John Chisholm of this review was reared amid the refining influences of a Christian home and in his native county acquired a good common school education. Hoping to benefit his financial condition by immigrating to the United States, he took passage on the sailing vessel India, which weighed anchor in the harbor of Glasgow. Very stormy weather and heavy seas were experienced, and they had a rough voyage, finding great difficulty in marking the harbor of New York. Mr. Chisholm settled at Carbondale, Pennsylvania, and after his arrival in this country was converted under Methodist preaching and joined the church. He was at once licensed as an exhorter, as he had special ability in that direction, being a strong and convincing speaker. He labored earnestly in behalf of the church during the time he was working in the coal mines, earning his living by the sweat of his brow. His marked ability as a speaker, however, led the Methodist Conference to ordain him as a minister, and in 1880 he came to California, connecting himself with the Methodist conference at Petaluma. He has since filled the pastorate of various churches with great ability, was stationed for three years at Arcata, and three years at Elk Grove and was then appointed to Auburn, where he preached for four years. On the expiration of that period he spent two years in charge of the Methodist Church at Nevada City, but the health of himself and his wife both failed and he retired from the pastorate there, returning to Auburn. Soon afterward he was appointed the chaplain of the state prison at Folsom and worked in that field for eight years, during which time he did splendid work among the unfortunate men whose tendency toward crime had led them to forfeit their liberty. While he is not now actively connected with the conference, he often fills the pulpit and is an entertaining, thoughtful speaker whose oratorical powers lend effectiveness to his utterances. In all his work he is prompted by earnest Christian charity, deep human sympathy and humanitarian principles. These qualities bring him the respect and love of people of all denominations and thus he exercises a great power for good. He performs more funeral and marriage ceremonies in this community than any other one minister, and he never refuses his services for the burial of the dead, no matter how arduous have been his labors or how small the chance of reward.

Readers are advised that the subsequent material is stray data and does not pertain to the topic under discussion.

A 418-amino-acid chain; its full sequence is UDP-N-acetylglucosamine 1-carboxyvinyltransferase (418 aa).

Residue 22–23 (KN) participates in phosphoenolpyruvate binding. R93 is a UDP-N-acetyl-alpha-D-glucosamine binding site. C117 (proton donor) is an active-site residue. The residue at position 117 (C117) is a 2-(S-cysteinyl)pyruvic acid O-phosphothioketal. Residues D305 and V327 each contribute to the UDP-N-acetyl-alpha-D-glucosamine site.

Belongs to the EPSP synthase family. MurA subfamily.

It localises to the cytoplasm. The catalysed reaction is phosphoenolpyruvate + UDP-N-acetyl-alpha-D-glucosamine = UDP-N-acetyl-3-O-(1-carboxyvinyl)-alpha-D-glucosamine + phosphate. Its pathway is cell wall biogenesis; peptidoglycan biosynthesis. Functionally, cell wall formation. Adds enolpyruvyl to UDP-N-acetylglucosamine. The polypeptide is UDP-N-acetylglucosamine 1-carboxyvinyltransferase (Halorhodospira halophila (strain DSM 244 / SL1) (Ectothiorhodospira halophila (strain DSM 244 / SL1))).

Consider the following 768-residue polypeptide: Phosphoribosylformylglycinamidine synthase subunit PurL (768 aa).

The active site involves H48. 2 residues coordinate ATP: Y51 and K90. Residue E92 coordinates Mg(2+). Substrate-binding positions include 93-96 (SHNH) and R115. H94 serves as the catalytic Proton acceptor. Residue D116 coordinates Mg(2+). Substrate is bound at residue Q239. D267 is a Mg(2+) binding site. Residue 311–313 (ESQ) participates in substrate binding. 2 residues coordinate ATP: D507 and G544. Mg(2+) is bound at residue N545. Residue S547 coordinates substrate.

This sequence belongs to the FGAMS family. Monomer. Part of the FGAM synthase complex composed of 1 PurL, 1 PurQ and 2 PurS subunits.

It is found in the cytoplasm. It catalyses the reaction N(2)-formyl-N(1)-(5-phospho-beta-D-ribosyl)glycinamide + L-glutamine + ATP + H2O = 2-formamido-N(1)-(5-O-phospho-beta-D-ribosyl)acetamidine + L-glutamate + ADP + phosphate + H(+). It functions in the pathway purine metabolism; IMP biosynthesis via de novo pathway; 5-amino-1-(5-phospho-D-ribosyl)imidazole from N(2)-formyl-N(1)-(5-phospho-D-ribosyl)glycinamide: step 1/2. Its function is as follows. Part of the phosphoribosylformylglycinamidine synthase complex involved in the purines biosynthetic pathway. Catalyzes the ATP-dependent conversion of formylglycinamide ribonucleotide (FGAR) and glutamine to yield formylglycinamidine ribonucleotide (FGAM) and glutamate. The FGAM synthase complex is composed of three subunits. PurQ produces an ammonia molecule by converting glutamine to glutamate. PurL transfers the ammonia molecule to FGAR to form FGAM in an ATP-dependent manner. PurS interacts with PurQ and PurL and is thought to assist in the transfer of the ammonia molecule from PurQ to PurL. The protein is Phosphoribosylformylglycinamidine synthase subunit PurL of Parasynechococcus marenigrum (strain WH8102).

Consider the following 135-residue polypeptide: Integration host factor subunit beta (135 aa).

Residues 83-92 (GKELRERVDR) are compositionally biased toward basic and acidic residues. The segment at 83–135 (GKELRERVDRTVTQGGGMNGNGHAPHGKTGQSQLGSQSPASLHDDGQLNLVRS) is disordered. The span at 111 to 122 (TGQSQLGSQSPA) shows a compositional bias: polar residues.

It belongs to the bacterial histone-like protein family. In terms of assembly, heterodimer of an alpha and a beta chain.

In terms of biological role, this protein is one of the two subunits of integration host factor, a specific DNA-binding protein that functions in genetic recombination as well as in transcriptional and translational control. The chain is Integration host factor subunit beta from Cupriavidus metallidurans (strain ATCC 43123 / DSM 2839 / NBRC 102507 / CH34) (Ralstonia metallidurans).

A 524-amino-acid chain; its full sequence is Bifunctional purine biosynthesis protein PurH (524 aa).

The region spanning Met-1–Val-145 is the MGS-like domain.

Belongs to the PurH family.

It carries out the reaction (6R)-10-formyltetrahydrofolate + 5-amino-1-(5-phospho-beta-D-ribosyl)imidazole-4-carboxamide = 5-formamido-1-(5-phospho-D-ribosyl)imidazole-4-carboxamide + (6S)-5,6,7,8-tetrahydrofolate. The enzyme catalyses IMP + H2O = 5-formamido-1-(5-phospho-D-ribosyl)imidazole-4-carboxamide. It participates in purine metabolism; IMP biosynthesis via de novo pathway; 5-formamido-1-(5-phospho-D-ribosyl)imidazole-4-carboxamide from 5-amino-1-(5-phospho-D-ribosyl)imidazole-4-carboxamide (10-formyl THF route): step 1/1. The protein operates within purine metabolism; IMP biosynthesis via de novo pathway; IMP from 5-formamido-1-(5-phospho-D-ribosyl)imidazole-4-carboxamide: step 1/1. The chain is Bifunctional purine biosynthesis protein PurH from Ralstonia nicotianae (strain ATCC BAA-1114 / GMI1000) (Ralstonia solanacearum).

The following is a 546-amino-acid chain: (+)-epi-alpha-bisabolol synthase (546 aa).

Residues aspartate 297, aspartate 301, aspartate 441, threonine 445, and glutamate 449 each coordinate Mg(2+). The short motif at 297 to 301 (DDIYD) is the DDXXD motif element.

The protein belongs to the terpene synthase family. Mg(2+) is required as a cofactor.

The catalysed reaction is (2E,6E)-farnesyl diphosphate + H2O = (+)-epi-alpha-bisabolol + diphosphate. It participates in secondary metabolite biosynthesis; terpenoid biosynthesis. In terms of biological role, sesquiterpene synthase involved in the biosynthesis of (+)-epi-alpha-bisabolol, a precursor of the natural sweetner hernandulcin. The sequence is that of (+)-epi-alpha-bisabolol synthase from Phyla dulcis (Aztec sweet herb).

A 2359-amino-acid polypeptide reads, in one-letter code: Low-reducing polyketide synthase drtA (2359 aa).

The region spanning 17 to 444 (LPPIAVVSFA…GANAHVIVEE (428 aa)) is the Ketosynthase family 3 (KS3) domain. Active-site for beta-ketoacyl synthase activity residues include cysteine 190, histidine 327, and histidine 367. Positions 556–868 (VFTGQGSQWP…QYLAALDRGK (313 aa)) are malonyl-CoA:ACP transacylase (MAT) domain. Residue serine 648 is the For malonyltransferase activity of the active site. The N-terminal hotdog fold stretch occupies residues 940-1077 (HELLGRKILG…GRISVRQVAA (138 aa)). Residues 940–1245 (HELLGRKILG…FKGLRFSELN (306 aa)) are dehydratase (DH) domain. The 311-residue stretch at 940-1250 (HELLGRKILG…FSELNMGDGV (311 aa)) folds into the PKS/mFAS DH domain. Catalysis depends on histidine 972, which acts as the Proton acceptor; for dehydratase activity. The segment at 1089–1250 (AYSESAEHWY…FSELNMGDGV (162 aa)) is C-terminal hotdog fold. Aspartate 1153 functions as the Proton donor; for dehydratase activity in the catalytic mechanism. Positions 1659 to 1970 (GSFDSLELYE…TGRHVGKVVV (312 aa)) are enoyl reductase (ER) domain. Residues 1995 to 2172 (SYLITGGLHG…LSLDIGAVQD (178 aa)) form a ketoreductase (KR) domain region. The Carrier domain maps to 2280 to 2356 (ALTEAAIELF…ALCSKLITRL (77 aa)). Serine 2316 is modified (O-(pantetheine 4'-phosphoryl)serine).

Since coming to the United States Rev. Mr. Chisholm has seen a staunch advocate of American principles and has entered actively into campaign work on three different occasions, delivering many able addresses in support of the principles which he believes contain the best element of good government. In 1894 the party chose him as its candidate for treasurer of the county, and he was elected and served so satisfactorily for four years that he was again chosen for the same office, by the very complimentary majority of six hundred and ten, which was a great increase over his first majority. Over the record of his official career there falls no shadow of wrong or suspicion of evil.